The Wildcats have become the loose, with-it program of the 1990s, while Crum's team has begun to look dated, irrelevant. In fact, two days before last week's game, Crum sounded as if he thought the Kentucky series was more trouble than it was worth. "I'd rather open the season with them," he said. "There's so much hype about the game. The longer it goes on, the worse it is." When those remarks reached Pitino, he pulled out the needle he wields so deftly. "Any big game, any carnival atmosphere, I enjoy," he chirped. "Denny may come from a different line of thinking because he's been here a lot longer than me. After a while, it might get monotonous and become a here-it-comes-again type of thing." Translation: I'm Mr. Now, he's Mr. History.

Pitino's arrival at Kentucky virtually coincided with the departure of Wade Houston, Crum's longtime top assistant, who left to coach at Tennessee. Besides losing Houston, who was responsible for much of the Cards' recruiting, Crum also lost Houston's son, Allan, a 6'6" bomber of a guard who was expected to be Louisville's next star. Allan's absence created an obvious void—he's already Tennessee's alltime leading scorer early in his senior season, while Louisville's outside shooting has been dreadful—but Wade's departure has probably been more devastating to the Cards.

In the past Houston had been able to persuade such stars as Scooter and Rodney McCray, Billy Thompson and Milt Wagner to go to Louisville from the New, York-New Jersey area. Now Louisville has nobody from that region, while Kentucky has Mashburn from the Bronx, Rhodes from Jersey City and Andre Rid-dick from Brooklyn.

Indeed, the Cardinals have grown so desperate for big-time talent that Crum, who never took a transfer from a four-year school in his first 22 years at Louisville, jumped at the chance to get 6'9" center Clifford Rozier, who left North Carolina because he couldn't be an instant star in Dean Smith's highly structured system. (Rozier probably looked all the more attractive to Crum because he had wanted to go to Kentucky but ran afoul of an NCAA recruiting rule while on his campus visit to Lexington. When Kentucky declared that they wouldn't sign him, Crum gladly scooped him up.) Although Rozier reportedly has demonstrated some of the same shortcomings with the Cardinals that he had shown with the Tar Heels—while sitting out his transfer season, he didn't work hard in practice to improve his glaring weaknesses on defense—he still gives Crum the inside game that Louisville so obviously lacked while going 14-16 in '90-91 (the Cards' first losing season since '41-42) and 19-11 in '91-92. "Cliff's all right, but sometimes his judgment isn't that good," says Louisville point guard Keith LeGree, who's also an outstanding baseball prospect in the Minnesota Twin system. "I'll be asking for the ball, and he'll be wanting to dribble it. He's got to learn to give the ball up, things like that."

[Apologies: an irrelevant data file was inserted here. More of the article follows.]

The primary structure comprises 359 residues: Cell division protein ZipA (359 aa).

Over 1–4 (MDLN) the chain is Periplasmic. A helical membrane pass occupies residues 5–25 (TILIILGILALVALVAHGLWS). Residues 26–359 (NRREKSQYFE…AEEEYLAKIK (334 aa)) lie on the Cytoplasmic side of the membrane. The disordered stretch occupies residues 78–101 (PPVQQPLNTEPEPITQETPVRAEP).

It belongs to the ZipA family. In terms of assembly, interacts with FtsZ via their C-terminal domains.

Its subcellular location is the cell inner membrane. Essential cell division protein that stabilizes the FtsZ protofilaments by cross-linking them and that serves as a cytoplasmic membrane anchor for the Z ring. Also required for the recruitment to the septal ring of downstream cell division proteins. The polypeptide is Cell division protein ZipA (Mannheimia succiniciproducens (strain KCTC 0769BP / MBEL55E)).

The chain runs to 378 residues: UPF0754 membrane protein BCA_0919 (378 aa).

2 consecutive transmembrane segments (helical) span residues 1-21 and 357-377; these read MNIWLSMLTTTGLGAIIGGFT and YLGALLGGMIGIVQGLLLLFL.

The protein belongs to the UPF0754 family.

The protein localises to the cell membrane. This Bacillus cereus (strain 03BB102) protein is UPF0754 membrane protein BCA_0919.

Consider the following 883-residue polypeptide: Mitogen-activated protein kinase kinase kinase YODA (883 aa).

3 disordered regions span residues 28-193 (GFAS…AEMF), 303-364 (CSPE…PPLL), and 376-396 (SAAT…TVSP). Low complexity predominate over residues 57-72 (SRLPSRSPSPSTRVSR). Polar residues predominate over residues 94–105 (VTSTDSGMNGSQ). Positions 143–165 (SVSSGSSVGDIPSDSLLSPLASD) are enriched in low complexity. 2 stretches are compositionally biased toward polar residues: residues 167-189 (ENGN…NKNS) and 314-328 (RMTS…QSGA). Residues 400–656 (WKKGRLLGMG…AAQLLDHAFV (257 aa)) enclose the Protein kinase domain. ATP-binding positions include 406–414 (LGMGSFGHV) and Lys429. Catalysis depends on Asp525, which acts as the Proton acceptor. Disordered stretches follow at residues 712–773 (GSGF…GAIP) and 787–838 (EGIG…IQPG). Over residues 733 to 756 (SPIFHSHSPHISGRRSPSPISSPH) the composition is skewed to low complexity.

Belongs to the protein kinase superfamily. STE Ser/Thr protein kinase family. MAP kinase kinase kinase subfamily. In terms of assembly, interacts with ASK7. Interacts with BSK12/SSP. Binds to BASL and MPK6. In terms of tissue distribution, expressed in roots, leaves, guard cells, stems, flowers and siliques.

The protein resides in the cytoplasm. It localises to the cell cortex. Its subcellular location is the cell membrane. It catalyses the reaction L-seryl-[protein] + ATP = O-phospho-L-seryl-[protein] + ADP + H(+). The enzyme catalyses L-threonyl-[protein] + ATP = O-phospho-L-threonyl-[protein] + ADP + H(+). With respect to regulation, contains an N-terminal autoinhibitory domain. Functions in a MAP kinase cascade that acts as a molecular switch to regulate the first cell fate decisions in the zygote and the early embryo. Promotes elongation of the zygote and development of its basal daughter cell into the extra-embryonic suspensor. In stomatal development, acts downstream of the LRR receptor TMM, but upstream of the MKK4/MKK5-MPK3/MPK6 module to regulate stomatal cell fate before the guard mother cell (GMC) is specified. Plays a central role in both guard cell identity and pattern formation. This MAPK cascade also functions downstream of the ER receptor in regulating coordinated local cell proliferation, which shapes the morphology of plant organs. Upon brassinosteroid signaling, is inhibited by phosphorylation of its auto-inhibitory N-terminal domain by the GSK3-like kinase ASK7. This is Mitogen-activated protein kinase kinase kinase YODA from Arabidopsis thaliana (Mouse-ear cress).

In Saturday's game, which gave Crum's program a perfect chance to prove it was living in the present instead of the past, the Cards, fueled by a frenzied crowd, roared out to a 30-20 lead. Near the end of that run Rozier rejected one of Rhodes's shots all the way to the press table and then woofed so viciously in Rhodes's face that he was called for a technical. As it turned out, that was the emotional peak for Louisville. The Cats' press began forcing the Cardinals into turnovers, and on offense Kentucky started knocking down threes, most of them from Mashburn, Rhodes and 6'8" junior reserve Gimel Martinez. After Martinez passed up a three-point opportunity and was called for traveling, Pitino took him aside and said, "If you're not going to take that shot, you might as well transfer. We take those at Kentucky." After taking the lead with a 14-1 run, the Wildcats pushed their bulge to 48-40 at halftime.